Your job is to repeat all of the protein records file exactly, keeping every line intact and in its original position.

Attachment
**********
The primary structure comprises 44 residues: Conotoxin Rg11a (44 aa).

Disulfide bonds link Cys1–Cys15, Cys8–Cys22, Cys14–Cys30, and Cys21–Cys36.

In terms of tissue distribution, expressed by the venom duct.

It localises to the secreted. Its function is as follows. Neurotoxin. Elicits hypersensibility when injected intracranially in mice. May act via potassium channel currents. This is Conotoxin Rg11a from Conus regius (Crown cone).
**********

The primary structure comprises 44 residues: Conotoxin Rg11a (44 aa).

Disulfide bonds link Cys1–Cys15, Cys8–Cys22, Cys14–Cys30, and Cys21–Cys36.

In terms of tissue distribution, expressed by the venom duct.

It localises to the secreted. Its function is as follows. Neurotoxin. Elicits hypersensibility when injected intracranially in mice. May act via potassium channel currents. This is Conotoxin Rg11a from Conus regius (Crown cone).